This is footnote to my recent (second) series on Concelebration; unlike the earlier posts, in which I shared facts, in this one I now advance a hypothesis.
"Pray Brethren that my sacrifice and yours ..."
We find the roots of this formula, which precedes the Prayer Over The Offerings, in Carolingian Gaul, in a rubric which goes: "Then indeed the Priest to [or with?] right hand and left asks of the other priests that they pray for him".
I am suggesting that originally the Orate Fratres was a formula addressed to concelebrants; although, of course, through being used by celebrants who had no concelebrants around them, it soon came to be thought of as addressed to the assistant clergy in the sanctuary and to the congregation.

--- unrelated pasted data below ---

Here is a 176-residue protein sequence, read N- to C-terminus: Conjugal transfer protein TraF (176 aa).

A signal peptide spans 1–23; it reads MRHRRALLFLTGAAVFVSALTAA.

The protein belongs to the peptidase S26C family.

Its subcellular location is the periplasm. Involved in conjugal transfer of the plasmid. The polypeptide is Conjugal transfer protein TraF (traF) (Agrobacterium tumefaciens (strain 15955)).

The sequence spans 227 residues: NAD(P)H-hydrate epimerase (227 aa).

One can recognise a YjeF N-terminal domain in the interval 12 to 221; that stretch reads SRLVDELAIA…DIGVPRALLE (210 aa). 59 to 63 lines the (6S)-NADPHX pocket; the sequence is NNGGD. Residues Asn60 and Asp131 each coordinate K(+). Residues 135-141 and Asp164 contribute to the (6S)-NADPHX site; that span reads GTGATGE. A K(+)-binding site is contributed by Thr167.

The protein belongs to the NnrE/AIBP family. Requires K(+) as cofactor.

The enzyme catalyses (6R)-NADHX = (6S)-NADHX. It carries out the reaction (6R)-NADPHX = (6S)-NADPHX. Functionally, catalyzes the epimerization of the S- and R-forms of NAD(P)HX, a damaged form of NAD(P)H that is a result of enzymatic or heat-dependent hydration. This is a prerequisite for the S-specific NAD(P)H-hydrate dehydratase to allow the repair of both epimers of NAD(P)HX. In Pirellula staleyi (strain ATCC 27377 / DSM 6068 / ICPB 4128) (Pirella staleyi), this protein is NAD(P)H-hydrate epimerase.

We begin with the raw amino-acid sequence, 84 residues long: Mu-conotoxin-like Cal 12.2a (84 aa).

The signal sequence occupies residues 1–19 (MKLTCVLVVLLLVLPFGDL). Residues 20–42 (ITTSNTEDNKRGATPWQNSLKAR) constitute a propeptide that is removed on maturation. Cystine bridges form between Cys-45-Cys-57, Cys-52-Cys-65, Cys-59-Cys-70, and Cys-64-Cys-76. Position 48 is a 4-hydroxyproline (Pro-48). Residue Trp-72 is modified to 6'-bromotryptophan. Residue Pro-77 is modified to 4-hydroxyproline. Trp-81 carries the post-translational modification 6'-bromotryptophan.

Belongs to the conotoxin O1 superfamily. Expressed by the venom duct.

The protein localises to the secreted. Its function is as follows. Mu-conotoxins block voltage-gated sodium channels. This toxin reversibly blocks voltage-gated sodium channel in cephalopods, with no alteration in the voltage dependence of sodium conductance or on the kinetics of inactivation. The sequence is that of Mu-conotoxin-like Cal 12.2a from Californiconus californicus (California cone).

The strength of my new theory is that it makes sense of the concept of "my sacrifice and yours". I have long been puzzled by the assumption we have all made that a formula which entered the Mass in the Carolingian period should seem to want so explicitly to refer to the People as offerers of the Sacrifice. Yes, I know that in a sense they certainly are, but that was a period in which emphasis was laid more and more strongly on the idea that the Priest sacrifices for the people (so that the phrase "for whom we offer unto thee" entered the Memento).